Thursday, 22 April 2010

The Forgotten Garden


Author: Kate Morton
Pages: 449
Genre: Historical Fiction/Mystery
First Line: "In was dark where she was crouched but the little girl did as she'd been told."
Published: 2008

Synopsis: In 1913, a 4 year old English girl is abandoned on a ship headed to Australia. She only has some clothing and a book of children's fairy tales in the small suitcase she carries. When she arrives in Maryborough, Australia the dockmaster figures that the only thing to do is bring her home with him. When no one even inquires about the girl the dockmaster and his wife raise her as their own and name her Nell.

On Nell's 21st birthday, she finally learns about being abandoned on the ship years ago and suddenly feels utterly lost and doesn't know who she really is. Years later she embarks on a journey to the Cornish coast in England to Blackhurst Manor to finally figure out where she came from. But it is not until years later, after Nell's death, that her granddaughter Cassandra journies to Blackhurst Manor to find out the real story behind her grandmother's past. Cassandra finds a forgotten walled garden on the grounds of Blackhurst Manor and with the help of the book of fairy tales, Nell's journals and some new friends begins to put the pieces together to figure out why her grandmother was abandoned on the ship so many years ago.

My Thoughts: This book seems to have it all. Mystery, suspense, story of finding one self and feeling connection with others .... If you're looking for a good book on a rainy day to get lost in, this one fits the bill!
One of my favourite books as a child was "The Secret Garden" by Frances Hodgson Burnett so when I heard about this book it sounded like it was right down my alley. In fact Hodgson Burnett makes an appearance in the book when she asks to see Blackhurst Manor's famed walled garden. I thought that was a nice addition to this book ... unless you're a fan of "The Secret Garden" author you'd probably not even notice.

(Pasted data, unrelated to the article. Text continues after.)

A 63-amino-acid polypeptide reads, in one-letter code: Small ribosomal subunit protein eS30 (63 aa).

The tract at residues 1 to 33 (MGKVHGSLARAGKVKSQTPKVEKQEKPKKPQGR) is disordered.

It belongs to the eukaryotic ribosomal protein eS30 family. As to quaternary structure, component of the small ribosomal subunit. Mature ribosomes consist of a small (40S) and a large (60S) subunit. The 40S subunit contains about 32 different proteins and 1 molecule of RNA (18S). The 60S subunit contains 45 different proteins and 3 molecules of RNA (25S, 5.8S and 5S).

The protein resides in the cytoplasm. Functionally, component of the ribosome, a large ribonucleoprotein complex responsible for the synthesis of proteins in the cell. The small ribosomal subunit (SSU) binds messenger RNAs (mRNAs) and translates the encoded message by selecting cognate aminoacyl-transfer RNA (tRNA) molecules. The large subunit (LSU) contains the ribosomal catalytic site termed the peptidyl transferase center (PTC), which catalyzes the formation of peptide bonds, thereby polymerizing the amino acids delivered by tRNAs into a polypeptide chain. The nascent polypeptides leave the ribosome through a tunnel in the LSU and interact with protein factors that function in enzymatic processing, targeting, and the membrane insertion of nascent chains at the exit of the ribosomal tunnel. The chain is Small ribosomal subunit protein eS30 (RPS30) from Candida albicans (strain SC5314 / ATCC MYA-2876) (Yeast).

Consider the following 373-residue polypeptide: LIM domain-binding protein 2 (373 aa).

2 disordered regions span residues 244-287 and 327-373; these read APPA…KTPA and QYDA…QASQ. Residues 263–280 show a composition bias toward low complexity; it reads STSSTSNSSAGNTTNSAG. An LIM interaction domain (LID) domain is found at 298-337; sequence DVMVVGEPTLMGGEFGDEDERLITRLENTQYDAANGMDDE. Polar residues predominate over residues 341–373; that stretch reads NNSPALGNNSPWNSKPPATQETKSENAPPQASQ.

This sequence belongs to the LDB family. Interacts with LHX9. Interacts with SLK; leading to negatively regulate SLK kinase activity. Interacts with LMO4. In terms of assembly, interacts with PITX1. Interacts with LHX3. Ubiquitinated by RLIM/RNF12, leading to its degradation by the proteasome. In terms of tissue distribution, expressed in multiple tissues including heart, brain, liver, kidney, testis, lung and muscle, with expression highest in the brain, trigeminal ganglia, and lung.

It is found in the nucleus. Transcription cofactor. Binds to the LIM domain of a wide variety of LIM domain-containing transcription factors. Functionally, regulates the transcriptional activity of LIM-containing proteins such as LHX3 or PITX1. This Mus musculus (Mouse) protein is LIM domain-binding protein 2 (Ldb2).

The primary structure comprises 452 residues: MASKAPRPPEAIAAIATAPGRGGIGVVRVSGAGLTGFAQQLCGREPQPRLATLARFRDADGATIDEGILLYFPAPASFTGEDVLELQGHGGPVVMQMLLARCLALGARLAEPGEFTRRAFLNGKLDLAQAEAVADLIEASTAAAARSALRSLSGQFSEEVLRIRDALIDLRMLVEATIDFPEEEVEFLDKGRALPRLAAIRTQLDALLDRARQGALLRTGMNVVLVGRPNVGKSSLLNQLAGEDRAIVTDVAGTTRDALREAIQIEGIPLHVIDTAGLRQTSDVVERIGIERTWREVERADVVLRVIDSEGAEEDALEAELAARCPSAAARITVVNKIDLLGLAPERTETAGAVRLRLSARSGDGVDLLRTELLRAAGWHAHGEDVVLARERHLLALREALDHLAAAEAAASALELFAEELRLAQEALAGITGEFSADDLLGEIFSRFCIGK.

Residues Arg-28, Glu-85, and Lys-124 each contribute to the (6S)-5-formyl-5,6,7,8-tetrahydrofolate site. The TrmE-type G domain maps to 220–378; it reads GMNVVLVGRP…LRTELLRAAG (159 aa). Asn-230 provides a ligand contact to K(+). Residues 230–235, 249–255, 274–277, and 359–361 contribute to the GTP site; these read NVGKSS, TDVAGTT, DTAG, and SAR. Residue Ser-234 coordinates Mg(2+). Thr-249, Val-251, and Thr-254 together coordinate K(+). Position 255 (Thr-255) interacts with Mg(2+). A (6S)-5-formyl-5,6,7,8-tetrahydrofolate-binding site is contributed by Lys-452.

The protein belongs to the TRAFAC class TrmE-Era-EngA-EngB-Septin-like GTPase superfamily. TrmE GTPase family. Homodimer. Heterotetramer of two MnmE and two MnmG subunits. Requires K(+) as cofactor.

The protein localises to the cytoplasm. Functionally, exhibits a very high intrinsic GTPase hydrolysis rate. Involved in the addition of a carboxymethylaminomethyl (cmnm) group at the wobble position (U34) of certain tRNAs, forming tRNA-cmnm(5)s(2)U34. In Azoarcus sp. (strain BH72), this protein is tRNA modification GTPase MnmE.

I thought it was interesting how the fairy tales almost played a character in the book. How the authoress character used the lives of the people around her to create the storylines for her fairy tales. Morton did keep me guessing about Nell's past and threw a few curve balls my way but about half way through I started to get an inkling about what actually happened to the characters.
There are not many authors, in my experience, who can write a book based in 3 different eras as well as Ms Morton. Telling the story through the eyes of three women: Eliza in 1913, Nell in the 1975 and finally Nell's granddaughter Cassandra in 2005. One would think the reader would get confused about who was telling her story but Morton did a great job keeping the reader up to speed and engaged.


There were a few issues that I had with this book though. It did begin to lag a bit in the middle and then there was the "issue" between Linus and Eliza. I don't want to give too much away but it seemed like there should have been more mention of it in the storyline. The issue was shown to the reader ... then dropped leaving me to wonder "what was I missing?" or "why did the author add that bit in at all?". Like I said I don't want to give too much away but I'd be interested in other people's views on this topic who have already read the book.

My Rating: 4/5

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